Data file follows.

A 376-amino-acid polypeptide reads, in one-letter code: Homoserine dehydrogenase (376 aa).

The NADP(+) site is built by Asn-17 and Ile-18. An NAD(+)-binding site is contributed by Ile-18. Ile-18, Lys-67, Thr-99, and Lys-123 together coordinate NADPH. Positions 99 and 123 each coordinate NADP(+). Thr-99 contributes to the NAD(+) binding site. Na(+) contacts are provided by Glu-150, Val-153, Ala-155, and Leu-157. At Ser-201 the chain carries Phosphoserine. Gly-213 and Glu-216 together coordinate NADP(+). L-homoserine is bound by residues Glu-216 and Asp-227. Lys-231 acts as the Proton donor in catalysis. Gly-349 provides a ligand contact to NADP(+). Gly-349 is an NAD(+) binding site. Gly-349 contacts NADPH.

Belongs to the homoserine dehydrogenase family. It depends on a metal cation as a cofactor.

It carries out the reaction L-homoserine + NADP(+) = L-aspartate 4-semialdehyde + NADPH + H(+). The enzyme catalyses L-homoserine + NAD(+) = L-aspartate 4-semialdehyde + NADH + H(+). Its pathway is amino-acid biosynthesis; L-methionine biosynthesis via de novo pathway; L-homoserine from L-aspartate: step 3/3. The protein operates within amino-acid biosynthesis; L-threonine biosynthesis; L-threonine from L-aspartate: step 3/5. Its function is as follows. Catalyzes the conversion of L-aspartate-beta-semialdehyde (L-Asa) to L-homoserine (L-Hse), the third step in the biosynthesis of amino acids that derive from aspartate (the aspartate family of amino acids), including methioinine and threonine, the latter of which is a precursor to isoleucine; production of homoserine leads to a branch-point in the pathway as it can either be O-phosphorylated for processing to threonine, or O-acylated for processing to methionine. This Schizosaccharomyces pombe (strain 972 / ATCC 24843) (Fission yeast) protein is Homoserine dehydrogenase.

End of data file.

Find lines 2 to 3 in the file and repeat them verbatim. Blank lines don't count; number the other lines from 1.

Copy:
The NADP(+) site is built by Asn-17 and Ile-18. An NAD(+)-binding site is contributed by Ile-18. Ile-18, Lys-67, Thr-99, and Lys-123 together coordinate NADPH. Positions 99 and 123 each coordinate NADP(+). Thr-99 contributes to the NAD(+) binding site. Na(+) contacts are provided by Glu-150, Val-153, Ala-155, and Leu-157. At Ser-201 the chain carries Phosphoserine. Gly-213 and Glu-216 together coordinate NADP(+). L-homoserine is bound by residues Glu-216 and Asp-227. Lys-231 acts as the Proton donor in catalysis. Gly-349 provides a ligand contact to NADP(+). Gly-349 is an NAD(+) binding site. Gly-349 contacts NADPH.

Belongs to the homoserine dehydrogenase family. It depends on a metal cation as a cofactor.